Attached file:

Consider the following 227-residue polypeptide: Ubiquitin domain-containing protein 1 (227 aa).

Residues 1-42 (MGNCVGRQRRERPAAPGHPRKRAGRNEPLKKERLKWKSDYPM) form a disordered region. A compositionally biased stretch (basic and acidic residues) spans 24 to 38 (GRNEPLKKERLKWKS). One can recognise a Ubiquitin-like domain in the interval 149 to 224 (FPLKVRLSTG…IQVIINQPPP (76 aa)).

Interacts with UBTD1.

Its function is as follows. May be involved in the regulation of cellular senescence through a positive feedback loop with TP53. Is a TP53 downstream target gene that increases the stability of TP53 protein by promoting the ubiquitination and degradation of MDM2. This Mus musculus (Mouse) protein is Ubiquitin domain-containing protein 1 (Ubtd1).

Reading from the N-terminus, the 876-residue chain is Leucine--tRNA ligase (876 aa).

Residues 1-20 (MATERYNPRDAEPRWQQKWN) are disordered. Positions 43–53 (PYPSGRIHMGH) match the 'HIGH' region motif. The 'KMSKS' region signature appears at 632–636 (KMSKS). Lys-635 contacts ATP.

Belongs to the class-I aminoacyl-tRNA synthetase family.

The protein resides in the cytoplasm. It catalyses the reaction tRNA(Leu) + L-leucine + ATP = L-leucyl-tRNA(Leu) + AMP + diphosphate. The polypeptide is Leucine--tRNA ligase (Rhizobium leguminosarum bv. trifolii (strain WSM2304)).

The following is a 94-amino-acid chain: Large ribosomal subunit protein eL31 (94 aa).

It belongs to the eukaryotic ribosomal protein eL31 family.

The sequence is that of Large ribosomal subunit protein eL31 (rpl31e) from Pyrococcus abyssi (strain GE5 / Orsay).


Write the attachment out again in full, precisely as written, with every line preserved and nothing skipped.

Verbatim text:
Consider the following 227-residue polypeptide: Ubiquitin domain-containing protein 1 (227 aa).

Residues 1-42 (MGNCVGRQRRERPAAPGHPRKRAGRNEPLKKERLKWKSDYPM) form a disordered region. A compositionally biased stretch (basic and acidic residues) spans 24 to 38 (GRNEPLKKERLKWKS). One can recognise a Ubiquitin-like domain in the interval 149 to 224 (FPLKVRLSTG…IQVIINQPPP (76 aa)).

Interacts with UBTD1.

Its function is as follows. May be involved in the regulation of cellular senescence through a positive feedback loop with TP53. Is a TP53 downstream target gene that increases the stability of TP53 protein by promoting the ubiquitination and degradation of MDM2. This Mus musculus (Mouse) protein is Ubiquitin domain-containing protein 1 (Ubtd1).

Reading from the N-terminus, the 876-residue chain is Leucine--tRNA ligase (876 aa).

Residues 1-20 (MATERYNPRDAEPRWQQKWN) are disordered. Positions 43–53 (PYPSGRIHMGH) match the 'HIGH' region motif. The 'KMSKS' region signature appears at 632–636 (KMSKS). Lys-635 contacts ATP.

Belongs to the class-I aminoacyl-tRNA synthetase family.

The protein resides in the cytoplasm. It catalyses the reaction tRNA(Leu) + L-leucine + ATP = L-leucyl-tRNA(Leu) + AMP + diphosphate. The polypeptide is Leucine--tRNA ligase (Rhizobium leguminosarum bv. trifolii (strain WSM2304)).

The following is a 94-amino-acid chain: Large ribosomal subunit protein eL31 (94 aa).

It belongs to the eukaryotic ribosomal protein eL31 family.

The sequence is that of Large ribosomal subunit protein eL31 (rpl31e) from Pyrococcus abyssi (strain GE5 / Orsay).